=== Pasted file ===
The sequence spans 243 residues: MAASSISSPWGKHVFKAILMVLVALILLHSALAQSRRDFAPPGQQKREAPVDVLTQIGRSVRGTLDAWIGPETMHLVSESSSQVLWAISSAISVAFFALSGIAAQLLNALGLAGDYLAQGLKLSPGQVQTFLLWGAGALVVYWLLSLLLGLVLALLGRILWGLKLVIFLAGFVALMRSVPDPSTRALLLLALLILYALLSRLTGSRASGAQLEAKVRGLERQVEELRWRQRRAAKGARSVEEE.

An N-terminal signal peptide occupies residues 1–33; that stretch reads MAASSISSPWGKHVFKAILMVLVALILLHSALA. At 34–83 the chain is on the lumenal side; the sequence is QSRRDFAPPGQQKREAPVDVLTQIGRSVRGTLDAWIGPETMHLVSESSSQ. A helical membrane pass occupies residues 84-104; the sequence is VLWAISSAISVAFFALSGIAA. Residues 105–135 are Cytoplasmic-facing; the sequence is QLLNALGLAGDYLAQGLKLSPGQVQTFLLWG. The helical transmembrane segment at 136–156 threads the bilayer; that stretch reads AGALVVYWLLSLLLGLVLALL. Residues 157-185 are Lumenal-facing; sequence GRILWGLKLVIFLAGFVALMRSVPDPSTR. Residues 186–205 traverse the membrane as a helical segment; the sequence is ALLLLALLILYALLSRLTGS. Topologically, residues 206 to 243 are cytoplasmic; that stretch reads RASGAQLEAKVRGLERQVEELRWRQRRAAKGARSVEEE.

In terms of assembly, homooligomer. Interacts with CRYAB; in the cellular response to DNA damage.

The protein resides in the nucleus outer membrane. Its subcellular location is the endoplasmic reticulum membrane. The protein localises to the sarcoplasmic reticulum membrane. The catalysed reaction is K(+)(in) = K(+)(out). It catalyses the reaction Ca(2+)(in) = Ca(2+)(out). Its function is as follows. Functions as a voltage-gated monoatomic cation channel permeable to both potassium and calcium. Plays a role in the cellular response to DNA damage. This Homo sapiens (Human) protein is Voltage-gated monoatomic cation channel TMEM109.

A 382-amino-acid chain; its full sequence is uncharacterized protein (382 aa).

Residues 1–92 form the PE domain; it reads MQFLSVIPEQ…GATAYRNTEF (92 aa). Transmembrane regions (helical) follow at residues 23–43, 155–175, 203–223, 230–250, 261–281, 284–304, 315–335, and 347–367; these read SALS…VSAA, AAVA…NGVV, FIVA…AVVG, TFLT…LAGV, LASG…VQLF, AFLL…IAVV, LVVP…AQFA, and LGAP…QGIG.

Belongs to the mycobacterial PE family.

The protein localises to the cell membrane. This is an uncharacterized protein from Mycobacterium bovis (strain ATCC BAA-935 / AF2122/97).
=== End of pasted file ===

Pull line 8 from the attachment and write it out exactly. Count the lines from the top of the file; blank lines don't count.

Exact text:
The protein localises to the cell membrane. This is an uncharacterized protein from Mycobacterium bovis (strain ATCC BAA-935 / AF2122/97).